Filled with humor and surprising wisdom, The Journal of Best Practices is a candid story of ruthless self-improvement, a unique window into living with an autism-spectrum condition, and proof that a true heart can conquer all.

 

10) Genealogy: Everything You Need to Climb Your Family Tree Without Falling Out (Beginner to Intermediate) by Katheryn Maddox Haddad (July 2014)
also presented by P.

This step-by-step comprehensive book on genealogy covers every possible way of discovering who your ancestors were and how they lived. Birth and marriage records are some of the easiest documents to find For death records, death certificates, obituaries, funeral homes, cemeteries and tombstones are uncovered. Don’t forget interviewing relatives. Some won’t want to talk “about those old people”, and some will try to get you sidetracked with stories; methods of drawing out the facts are discussed. Organization is not overlooked because it is vital once you begin collecting reams of documents. Locating where ancestors lived can be tricky because the county you found them in may not exist any more.Census records are a favorite of every genealogist. Explanations are given where to find censuses in 1790 – 1930 are given, along with how to read them and get all the information on your ancestor they provide. But old hand writing can be tricky, because 150 years ago, people formed common letters different than we do today. Examples are given along with explanations on how to read old records are given.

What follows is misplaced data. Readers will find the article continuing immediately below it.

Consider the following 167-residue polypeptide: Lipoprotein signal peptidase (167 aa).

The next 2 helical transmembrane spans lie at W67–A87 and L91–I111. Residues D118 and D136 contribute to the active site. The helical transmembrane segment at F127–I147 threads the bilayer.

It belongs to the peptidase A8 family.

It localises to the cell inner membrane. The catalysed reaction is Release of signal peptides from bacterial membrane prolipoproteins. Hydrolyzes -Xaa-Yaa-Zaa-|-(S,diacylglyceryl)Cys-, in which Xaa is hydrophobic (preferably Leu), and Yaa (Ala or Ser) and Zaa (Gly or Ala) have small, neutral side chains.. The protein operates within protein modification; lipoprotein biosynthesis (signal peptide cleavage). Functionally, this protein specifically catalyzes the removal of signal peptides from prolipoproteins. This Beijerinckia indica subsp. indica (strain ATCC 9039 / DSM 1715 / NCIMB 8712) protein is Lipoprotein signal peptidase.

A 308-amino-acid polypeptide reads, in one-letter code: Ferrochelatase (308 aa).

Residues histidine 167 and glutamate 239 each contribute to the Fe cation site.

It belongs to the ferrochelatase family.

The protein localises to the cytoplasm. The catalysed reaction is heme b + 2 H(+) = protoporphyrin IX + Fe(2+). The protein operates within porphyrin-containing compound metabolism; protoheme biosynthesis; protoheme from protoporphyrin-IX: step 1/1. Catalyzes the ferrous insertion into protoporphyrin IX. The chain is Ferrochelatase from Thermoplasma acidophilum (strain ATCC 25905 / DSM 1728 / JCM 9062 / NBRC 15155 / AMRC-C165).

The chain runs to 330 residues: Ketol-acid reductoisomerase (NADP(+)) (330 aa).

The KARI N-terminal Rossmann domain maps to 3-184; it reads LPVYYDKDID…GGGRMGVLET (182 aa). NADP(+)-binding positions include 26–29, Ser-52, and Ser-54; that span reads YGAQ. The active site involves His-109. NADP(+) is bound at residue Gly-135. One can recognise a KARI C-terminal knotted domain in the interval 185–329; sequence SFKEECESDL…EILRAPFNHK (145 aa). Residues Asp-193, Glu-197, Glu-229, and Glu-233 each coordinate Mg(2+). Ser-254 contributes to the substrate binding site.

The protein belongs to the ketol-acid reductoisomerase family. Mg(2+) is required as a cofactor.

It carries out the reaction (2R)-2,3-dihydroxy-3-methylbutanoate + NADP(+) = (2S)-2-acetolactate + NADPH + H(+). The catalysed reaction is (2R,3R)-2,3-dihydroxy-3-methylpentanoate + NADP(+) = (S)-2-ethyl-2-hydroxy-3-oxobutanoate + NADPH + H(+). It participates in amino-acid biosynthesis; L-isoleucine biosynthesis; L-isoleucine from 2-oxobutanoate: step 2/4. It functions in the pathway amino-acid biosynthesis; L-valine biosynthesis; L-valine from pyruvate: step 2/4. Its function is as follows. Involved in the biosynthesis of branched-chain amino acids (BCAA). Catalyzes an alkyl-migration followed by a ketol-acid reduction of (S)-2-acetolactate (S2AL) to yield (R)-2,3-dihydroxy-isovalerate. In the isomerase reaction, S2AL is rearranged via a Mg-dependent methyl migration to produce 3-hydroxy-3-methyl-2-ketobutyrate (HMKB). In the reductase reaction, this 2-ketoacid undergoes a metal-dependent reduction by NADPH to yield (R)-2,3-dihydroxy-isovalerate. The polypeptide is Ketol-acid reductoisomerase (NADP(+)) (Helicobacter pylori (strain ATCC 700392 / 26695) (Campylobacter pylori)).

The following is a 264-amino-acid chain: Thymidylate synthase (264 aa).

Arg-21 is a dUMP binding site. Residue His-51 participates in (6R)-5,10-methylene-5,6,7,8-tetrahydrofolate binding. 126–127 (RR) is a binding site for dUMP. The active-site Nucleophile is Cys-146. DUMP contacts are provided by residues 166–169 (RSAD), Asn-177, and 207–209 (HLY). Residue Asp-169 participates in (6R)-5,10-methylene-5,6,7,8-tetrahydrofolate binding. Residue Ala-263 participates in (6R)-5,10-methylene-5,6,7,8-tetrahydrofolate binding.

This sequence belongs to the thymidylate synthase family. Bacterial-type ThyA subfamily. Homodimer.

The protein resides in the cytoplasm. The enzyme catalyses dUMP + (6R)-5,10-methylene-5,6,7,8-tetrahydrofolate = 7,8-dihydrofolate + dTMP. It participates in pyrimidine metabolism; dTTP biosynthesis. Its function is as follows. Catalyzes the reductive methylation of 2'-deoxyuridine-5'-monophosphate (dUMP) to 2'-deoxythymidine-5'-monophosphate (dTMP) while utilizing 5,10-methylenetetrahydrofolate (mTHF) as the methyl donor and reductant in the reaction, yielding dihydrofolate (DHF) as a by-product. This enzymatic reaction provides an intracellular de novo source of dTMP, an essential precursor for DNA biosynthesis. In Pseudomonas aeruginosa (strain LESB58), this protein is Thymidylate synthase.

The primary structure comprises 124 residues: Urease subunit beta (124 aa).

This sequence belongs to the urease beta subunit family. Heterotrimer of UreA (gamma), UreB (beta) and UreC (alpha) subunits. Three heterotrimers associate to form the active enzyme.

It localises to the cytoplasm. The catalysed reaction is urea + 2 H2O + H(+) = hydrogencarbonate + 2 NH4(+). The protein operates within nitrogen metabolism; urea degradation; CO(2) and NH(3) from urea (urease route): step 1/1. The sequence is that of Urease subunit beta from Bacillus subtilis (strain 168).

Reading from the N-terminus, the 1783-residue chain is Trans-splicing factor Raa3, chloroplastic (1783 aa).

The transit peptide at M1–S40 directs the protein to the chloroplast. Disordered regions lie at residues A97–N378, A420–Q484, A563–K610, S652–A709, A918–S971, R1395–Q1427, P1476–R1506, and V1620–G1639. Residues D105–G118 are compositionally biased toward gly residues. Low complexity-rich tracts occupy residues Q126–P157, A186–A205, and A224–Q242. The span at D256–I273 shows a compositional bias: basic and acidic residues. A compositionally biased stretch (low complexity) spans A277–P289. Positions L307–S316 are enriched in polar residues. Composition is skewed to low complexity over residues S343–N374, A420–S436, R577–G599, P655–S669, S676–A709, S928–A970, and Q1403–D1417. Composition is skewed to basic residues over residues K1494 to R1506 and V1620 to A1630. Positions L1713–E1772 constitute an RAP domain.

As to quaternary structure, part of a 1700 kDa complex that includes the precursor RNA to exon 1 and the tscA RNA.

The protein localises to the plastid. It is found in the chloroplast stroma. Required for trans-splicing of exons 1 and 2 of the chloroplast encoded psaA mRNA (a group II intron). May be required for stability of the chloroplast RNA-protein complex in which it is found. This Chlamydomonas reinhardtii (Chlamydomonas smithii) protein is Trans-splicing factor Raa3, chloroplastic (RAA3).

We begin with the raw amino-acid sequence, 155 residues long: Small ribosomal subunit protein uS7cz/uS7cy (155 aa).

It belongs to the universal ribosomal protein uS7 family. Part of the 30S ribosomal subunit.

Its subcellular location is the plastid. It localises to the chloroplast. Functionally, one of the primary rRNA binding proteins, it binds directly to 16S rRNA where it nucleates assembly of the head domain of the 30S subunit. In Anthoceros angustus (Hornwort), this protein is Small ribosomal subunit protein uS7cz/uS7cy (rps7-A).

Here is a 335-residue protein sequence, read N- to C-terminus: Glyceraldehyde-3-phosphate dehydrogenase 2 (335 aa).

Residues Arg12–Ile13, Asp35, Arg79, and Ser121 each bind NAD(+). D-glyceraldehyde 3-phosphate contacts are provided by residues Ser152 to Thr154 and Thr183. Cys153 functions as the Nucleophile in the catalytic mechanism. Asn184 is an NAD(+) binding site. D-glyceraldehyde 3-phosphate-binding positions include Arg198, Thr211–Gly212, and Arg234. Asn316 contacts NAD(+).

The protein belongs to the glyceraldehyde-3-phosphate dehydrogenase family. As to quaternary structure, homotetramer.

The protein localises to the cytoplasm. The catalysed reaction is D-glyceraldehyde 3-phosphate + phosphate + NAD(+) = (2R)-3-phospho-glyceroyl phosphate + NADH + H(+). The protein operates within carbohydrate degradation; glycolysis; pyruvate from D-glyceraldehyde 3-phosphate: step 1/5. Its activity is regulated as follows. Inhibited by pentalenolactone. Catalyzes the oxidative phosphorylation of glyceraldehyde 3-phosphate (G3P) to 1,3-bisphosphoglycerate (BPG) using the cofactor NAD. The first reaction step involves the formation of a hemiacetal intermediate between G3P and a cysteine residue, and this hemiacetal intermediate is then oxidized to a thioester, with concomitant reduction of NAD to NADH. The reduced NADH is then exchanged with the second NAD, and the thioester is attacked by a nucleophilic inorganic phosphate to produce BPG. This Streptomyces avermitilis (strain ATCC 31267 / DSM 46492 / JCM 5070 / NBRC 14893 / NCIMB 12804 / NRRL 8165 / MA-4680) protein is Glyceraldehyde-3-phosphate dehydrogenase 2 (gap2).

Was your ancestor in World War II, World War I, the Spanish American War, the Civil War, the War of 1812, the Indian Wars, the Revolutionary War? All are explained and websites listed where to find their records.

Fraternal organizations provide surprise information on many ancestors: Grange, Brotherhood of Locomotive Engineers & Trainmen, Elks, Knights of Labor, American Federation of Labor, Independent Order of Odd Fellows, Moose, Freemasons, Shriners, Kiwanis, Lions Club and other such organization are discussed along with websites where you can find their records. Also, information on how to find the archives of old newspapers is given.

This book has something for everyone, whether beginner or intermediate.

 

   ***

 HAVE YOU READ ANY OF THOSE?
WHICH ONE IS YOUR FAVORITE?

Book review and giveaway: Madame Picasso – I love France #109